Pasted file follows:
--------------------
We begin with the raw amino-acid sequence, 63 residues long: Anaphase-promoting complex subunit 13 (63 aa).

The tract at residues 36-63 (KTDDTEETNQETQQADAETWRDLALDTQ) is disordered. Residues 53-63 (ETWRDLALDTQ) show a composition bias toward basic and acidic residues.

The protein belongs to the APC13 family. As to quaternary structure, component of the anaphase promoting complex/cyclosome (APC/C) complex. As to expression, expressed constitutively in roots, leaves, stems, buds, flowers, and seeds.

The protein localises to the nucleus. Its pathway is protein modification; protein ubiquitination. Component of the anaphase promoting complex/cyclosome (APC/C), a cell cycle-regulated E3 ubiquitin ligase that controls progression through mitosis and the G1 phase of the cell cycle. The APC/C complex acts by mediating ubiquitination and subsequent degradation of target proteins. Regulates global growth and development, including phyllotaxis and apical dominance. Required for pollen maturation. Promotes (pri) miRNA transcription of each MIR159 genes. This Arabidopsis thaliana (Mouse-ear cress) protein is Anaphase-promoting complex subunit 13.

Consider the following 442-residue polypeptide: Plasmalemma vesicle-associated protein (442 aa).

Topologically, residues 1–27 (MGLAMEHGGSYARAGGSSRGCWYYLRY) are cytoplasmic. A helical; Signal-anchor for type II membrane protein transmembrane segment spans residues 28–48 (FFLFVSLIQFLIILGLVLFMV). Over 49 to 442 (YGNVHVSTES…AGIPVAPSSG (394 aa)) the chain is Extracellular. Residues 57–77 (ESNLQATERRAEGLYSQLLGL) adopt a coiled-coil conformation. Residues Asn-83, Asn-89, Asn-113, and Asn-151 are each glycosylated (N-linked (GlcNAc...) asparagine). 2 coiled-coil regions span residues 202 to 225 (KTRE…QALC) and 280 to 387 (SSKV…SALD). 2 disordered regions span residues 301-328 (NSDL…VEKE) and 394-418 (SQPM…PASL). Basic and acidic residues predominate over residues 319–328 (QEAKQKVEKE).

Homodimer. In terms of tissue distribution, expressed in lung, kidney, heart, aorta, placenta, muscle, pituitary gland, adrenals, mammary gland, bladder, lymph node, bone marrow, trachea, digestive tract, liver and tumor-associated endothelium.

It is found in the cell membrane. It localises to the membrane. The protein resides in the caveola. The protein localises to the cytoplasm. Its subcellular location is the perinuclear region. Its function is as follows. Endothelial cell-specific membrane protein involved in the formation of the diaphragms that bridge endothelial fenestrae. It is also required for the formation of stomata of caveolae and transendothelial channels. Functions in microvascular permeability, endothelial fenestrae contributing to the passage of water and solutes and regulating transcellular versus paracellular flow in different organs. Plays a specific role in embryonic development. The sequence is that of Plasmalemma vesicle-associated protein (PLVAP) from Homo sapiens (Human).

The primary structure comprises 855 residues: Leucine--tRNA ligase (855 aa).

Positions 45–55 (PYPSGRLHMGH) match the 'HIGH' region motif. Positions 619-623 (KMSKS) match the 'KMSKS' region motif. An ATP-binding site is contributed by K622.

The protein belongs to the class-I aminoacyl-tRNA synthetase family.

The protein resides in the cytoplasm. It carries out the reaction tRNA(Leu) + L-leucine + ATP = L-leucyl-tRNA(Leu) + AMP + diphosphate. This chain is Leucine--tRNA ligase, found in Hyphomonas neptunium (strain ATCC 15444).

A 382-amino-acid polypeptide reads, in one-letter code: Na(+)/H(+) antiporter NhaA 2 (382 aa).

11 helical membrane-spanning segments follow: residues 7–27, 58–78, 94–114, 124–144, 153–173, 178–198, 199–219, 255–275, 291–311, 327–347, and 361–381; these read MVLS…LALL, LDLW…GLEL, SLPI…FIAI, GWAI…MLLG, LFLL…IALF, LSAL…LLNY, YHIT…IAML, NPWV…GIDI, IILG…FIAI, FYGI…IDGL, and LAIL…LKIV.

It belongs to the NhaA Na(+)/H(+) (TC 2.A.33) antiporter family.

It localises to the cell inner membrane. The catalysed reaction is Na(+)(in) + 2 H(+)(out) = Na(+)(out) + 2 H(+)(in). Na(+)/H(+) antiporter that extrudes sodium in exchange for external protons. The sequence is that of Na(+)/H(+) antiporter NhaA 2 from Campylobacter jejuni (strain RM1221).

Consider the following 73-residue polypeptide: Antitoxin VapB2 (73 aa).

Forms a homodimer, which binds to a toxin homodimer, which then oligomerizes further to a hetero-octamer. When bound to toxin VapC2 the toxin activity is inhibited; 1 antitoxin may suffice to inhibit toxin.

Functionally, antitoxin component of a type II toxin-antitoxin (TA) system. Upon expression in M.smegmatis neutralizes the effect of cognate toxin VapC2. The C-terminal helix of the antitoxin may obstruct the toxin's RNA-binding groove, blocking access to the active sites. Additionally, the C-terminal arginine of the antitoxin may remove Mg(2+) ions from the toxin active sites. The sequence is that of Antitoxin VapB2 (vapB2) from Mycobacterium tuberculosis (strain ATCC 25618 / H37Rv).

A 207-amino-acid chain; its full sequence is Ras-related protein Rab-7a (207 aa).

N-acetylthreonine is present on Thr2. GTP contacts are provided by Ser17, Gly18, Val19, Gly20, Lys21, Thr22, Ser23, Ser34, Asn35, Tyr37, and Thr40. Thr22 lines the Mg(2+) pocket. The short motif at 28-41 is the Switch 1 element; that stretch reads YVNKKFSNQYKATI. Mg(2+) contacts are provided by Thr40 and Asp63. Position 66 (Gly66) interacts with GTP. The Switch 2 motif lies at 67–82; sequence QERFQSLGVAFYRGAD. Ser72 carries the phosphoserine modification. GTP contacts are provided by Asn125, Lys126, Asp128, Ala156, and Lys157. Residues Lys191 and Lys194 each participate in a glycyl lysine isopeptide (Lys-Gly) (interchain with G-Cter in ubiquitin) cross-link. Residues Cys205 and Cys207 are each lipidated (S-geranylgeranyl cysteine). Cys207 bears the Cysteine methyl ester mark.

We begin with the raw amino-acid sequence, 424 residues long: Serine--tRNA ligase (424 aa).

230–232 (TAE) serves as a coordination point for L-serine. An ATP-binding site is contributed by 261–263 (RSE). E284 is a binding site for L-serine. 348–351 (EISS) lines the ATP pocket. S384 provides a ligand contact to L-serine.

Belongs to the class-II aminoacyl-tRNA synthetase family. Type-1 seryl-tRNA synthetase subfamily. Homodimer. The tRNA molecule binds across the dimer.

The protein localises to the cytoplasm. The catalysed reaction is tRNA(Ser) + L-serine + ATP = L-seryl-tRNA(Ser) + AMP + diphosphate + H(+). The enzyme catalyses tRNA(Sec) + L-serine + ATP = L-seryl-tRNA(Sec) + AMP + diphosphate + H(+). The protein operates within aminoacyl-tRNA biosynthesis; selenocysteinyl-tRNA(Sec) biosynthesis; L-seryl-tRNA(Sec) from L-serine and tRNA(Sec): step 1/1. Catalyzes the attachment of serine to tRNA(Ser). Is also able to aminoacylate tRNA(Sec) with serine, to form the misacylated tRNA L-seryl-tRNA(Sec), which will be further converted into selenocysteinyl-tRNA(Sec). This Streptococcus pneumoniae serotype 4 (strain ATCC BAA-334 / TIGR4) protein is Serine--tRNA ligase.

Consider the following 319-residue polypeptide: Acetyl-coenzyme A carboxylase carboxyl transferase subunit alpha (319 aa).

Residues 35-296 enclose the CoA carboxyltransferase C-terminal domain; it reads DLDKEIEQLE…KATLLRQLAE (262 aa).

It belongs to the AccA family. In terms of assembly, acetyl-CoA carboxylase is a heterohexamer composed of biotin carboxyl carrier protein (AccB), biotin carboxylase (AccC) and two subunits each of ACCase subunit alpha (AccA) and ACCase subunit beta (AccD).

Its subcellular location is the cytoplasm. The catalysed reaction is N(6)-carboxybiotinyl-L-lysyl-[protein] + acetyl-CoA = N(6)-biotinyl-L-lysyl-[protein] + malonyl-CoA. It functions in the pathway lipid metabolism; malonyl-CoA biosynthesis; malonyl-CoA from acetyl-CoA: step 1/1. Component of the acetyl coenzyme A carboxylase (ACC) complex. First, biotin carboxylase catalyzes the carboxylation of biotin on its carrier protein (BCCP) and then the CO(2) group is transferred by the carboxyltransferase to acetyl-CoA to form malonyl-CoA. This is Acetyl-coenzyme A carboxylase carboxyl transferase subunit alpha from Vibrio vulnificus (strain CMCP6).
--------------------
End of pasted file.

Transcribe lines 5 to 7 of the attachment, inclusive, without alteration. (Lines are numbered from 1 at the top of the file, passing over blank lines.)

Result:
Consider the following 442-residue polypeptide: Plasmalemma vesicle-associated protein (442 aa).

Topologically, residues 1–27 (MGLAMEHGGSYARAGGSSRGCWYYLRY) are cytoplasmic. A helical; Signal-anchor for type II membrane protein transmembrane segment spans residues 28–48 (FFLFVSLIQFLIILGLVLFMV). Over 49 to 442 (YGNVHVSTES…AGIPVAPSSG (394 aa)) the chain is Extracellular. Residues 57–77 (ESNLQATERRAEGLYSQLLGL) adopt a coiled-coil conformation. Residues Asn-83, Asn-89, Asn-113, and Asn-151 are each glycosylated (N-linked (GlcNAc...) asparagine). 2 coiled-coil regions span residues 202 to 225 (KTRE…QALC) and 280 to 387 (SSKV…SALD). 2 disordered regions span residues 301-328 (NSDL…VEKE) and 394-418 (SQPM…PASL). Basic and acidic residues predominate over residues 319–328 (QEAKQKVEKE).

Homodimer. In terms of tissue distribution, expressed in lung, kidney, heart, aorta, placenta, muscle, pituitary gland, adrenals, mammary gland, bladder, lymph node, bone marrow, trachea, digestive tract, liver and tumor-associated endothelium.